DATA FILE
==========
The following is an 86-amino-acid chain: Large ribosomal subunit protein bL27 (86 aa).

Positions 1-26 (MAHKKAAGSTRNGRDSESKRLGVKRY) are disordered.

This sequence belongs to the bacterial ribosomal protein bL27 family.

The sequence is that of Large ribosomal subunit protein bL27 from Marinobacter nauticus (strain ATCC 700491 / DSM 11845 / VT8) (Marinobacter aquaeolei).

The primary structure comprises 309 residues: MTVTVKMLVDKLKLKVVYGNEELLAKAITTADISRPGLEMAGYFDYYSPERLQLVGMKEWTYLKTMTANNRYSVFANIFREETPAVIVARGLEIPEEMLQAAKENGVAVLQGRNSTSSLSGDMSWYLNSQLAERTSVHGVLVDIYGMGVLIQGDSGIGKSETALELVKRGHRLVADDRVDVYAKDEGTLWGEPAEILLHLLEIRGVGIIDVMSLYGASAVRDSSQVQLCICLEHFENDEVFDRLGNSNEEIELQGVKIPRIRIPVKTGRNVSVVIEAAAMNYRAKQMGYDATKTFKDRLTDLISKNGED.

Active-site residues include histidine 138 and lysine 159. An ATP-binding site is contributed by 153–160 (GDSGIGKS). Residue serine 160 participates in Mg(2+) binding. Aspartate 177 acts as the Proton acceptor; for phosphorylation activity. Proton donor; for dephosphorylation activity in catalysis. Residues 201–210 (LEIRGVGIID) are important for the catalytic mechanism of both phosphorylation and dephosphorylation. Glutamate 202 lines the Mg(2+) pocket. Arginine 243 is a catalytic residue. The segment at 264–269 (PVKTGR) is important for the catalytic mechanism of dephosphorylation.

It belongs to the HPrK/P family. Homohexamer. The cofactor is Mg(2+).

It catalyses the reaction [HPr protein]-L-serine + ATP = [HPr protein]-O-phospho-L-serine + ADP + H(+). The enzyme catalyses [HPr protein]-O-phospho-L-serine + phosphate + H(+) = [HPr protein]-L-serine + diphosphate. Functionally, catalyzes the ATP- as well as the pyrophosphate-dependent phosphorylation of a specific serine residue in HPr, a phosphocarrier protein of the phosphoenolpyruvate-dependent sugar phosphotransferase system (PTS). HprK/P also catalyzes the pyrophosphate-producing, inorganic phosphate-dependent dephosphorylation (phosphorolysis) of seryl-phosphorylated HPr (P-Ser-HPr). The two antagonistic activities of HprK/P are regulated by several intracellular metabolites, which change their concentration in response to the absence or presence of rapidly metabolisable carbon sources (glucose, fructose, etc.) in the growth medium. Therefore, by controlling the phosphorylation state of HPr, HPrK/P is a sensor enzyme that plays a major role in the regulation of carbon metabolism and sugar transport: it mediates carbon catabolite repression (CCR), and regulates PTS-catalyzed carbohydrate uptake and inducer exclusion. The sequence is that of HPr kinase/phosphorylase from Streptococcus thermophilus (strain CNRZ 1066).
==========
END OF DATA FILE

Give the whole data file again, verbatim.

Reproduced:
The following is an 86-amino-acid chain: Large ribosomal subunit protein bL27 (86 aa).

Positions 1-26 (MAHKKAAGSTRNGRDSESKRLGVKRY) are disordered.

This sequence belongs to the bacterial ribosomal protein bL27 family.

The sequence is that of Large ribosomal subunit protein bL27 from Marinobacter nauticus (strain ATCC 700491 / DSM 11845 / VT8) (Marinobacter aquaeolei).

The primary structure comprises 309 residues: MTVTVKMLVDKLKLKVVYGNEELLAKAITTADISRPGLEMAGYFDYYSPERLQLVGMKEWTYLKTMTANNRYSVFANIFREETPAVIVARGLEIPEEMLQAAKENGVAVLQGRNSTSSLSGDMSWYLNSQLAERTSVHGVLVDIYGMGVLIQGDSGIGKSETALELVKRGHRLVADDRVDVYAKDEGTLWGEPAEILLHLLEIRGVGIIDVMSLYGASAVRDSSQVQLCICLEHFENDEVFDRLGNSNEEIELQGVKIPRIRIPVKTGRNVSVVIEAAAMNYRAKQMGYDATKTFKDRLTDLISKNGED.

Active-site residues include histidine 138 and lysine 159. An ATP-binding site is contributed by 153–160 (GDSGIGKS). Residue serine 160 participates in Mg(2+) binding. Aspartate 177 acts as the Proton acceptor; for phosphorylation activity. Proton donor; for dephosphorylation activity in catalysis. Residues 201–210 (LEIRGVGIID) are important for the catalytic mechanism of both phosphorylation and dephosphorylation. Glutamate 202 lines the Mg(2+) pocket. Arginine 243 is a catalytic residue. The segment at 264–269 (PVKTGR) is important for the catalytic mechanism of dephosphorylation.

It belongs to the HPrK/P family. Homohexamer. The cofactor is Mg(2+).

It catalyses the reaction [HPr protein]-L-serine + ATP = [HPr protein]-O-phospho-L-serine + ADP + H(+). The enzyme catalyses [HPr protein]-O-phospho-L-serine + phosphate + H(+) = [HPr protein]-L-serine + diphosphate. Functionally, catalyzes the ATP- as well as the pyrophosphate-dependent phosphorylation of a specific serine residue in HPr, a phosphocarrier protein of the phosphoenolpyruvate-dependent sugar phosphotransferase system (PTS). HprK/P also catalyzes the pyrophosphate-producing, inorganic phosphate-dependent dephosphorylation (phosphorolysis) of seryl-phosphorylated HPr (P-Ser-HPr). The two antagonistic activities of HprK/P are regulated by several intracellular metabolites, which change their concentration in response to the absence or presence of rapidly metabolisable carbon sources (glucose, fructose, etc.) in the growth medium. Therefore, by controlling the phosphorylation state of HPr, HPrK/P is a sensor enzyme that plays a major role in the regulation of carbon metabolism and sugar transport: it mediates carbon catabolite repression (CCR), and regulates PTS-catalyzed carbohydrate uptake and inducer exclusion. The sequence is that of HPr kinase/phosphorylase from Streptococcus thermophilus (strain CNRZ 1066).